The plot for K = 6 shows the same overall picture but with more substructuring within each basin. Dark green to yellow-colored clusters shown in Figure 5 are more frequent in the Atlantic, and red to pale orange-colored clusters are more frequent in the Mediterranean. Cluster 3 (pale orange) is present only in the Aegean and the Adriatic seas and is especially abundant in the EM3 (Izmir) and EM2 (Halkidiki) populations. However, it is absent from the remaining Mediterranean and Atlantic populations. Cluster 1 (red) is the most abundant in most Mediterranean populations, especially in the north of the western Mediterranean (WM2a WM2b and WM3), but also in the Adriatic population EM1 (Venice). This cluster is present in very low frequency in the Atlantic populations but increases slightly in a few of them: AT2, AT9, and AT13. The third most common cluster in the Mediterranean populations is cluster 2 (orange), especially in the south of the western Mediterranean (WM1a, WM4, WM5 and WM6) but also in the north of the western Mediterranean in lower frequency. It is absent from the eastern Mediterranean populations, with the exception of EM3, where it appears in very low frequency. In the Atlantic populations, three clusters are especially abundant. Cluster 6 (dark green) appears in all populations at variable frequencies, being the most abundant in AT7 and in AT14. This cluster is present also in the Mediterranean Sea in very low frequencies. Another cluster (5, pale green) is very frequent in southern Portugal and SW Spain (AT16–AT19) and also in the Bay of Biscay populations (AT1–AT6) but reaches its highest abundance in AT13 (Viana), in strong contrast with the neighbor populations AT12 and AT14, where this cluster is almost absent. Another typical Atlantic cluster is cluster 4 (pale yellow), which is abundant in the estuaries of NW Spain, especially in the Rias Baixas estuaries (AT9–AT12) but also in the neighbor estuary of Camariñas (AT8). This cluster is present in very low frequencies in the remaining Atlantic and in the Mediterranean populations. The most surprising result of the Bayesian analysis of genetic structure is the presence of cluster 2 (orange) in intermediate to high frequencies in the Bay of Biscay populations (AT1–AT5). This cluster is present also in intermediate frequencies in the western Mediterranean populations (see above) and appears in low frequencies along the regions that separate the Bay of Biscay from the western Mediterranean: south Atlantic Spain, Portugal, and the NW Spain estuaries. The populations from the Bay of Biscay and the SW of the Iberian Peninsula differ especially in the frequency of this cluster.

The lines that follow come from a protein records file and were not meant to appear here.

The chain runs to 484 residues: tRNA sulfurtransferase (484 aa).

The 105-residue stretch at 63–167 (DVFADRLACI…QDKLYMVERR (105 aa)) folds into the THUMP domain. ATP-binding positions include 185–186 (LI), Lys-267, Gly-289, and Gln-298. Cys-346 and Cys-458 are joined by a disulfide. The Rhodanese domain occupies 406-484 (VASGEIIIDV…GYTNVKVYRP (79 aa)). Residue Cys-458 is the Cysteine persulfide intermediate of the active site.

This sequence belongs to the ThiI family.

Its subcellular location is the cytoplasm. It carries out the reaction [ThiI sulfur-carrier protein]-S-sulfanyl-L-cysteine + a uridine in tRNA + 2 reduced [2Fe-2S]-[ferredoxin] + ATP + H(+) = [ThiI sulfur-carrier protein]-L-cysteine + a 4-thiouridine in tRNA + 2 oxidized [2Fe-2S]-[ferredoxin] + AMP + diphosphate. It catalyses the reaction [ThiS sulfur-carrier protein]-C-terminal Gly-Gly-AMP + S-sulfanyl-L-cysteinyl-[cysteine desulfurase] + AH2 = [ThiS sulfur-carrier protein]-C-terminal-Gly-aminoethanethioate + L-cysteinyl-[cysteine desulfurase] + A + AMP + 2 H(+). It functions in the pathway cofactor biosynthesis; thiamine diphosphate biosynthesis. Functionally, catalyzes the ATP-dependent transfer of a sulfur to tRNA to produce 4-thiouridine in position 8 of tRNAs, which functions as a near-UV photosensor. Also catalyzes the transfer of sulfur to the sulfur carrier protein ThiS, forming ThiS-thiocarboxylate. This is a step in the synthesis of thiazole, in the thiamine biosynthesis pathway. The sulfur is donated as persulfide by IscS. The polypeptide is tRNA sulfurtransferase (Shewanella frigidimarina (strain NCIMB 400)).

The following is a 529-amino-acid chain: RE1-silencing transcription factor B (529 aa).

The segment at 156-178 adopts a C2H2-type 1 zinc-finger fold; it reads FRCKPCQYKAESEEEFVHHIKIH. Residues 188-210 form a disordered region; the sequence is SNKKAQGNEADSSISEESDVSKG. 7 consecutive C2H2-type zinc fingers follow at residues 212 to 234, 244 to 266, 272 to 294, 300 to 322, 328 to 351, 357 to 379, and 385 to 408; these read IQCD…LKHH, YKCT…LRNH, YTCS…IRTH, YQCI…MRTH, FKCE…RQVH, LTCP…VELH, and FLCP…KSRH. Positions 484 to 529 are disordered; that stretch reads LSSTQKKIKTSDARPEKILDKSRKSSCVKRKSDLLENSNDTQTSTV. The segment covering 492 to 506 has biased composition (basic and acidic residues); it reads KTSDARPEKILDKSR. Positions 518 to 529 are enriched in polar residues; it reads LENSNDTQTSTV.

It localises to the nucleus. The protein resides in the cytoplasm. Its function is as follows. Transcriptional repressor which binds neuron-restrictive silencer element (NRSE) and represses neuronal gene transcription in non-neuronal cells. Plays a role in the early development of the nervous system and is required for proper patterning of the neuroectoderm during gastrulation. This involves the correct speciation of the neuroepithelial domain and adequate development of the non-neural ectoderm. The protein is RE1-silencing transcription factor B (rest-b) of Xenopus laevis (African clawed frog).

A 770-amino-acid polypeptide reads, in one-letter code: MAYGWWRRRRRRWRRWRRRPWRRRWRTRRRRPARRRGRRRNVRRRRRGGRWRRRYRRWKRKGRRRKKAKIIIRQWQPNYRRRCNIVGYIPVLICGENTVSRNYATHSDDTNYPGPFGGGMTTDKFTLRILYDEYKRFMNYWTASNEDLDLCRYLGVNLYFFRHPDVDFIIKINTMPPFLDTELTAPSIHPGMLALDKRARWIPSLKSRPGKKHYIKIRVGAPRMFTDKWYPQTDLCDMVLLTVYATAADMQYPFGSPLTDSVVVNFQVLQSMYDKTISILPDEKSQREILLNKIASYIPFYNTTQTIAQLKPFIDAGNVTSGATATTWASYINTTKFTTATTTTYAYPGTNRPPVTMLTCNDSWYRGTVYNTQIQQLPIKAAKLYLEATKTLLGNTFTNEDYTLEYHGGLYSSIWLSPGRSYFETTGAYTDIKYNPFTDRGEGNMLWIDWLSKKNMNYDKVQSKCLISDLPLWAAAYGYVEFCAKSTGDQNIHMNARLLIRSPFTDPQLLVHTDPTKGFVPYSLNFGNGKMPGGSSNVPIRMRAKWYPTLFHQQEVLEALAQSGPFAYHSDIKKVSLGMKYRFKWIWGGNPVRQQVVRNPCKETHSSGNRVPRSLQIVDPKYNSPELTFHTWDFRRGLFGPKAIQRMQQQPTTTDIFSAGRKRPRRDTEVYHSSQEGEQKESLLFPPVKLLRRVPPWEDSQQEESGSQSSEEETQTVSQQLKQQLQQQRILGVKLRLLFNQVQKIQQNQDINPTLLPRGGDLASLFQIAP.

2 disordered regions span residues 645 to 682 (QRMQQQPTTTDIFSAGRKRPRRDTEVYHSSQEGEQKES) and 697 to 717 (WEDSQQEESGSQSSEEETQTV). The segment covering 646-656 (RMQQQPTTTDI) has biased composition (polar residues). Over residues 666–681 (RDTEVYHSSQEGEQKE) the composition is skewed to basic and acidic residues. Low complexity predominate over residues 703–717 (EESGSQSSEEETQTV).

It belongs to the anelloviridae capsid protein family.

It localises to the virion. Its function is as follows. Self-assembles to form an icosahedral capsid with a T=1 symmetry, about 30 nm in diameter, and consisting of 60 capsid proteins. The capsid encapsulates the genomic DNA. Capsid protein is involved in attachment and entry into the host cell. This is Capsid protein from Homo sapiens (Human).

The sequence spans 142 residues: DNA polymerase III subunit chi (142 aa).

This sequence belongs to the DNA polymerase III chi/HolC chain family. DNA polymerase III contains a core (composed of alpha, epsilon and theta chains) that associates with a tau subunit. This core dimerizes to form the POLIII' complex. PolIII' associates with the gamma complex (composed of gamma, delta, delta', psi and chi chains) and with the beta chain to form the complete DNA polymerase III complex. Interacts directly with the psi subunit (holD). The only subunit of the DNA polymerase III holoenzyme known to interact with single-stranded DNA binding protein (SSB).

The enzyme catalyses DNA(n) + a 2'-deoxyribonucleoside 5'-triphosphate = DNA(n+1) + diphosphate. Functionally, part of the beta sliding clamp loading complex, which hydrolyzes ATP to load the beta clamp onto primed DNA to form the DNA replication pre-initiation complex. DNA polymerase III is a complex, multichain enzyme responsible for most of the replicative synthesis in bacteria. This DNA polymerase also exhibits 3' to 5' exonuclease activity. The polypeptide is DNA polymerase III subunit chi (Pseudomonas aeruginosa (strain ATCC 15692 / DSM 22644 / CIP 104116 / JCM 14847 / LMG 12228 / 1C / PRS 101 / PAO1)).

4. Discussion

4.1. Genetic Variability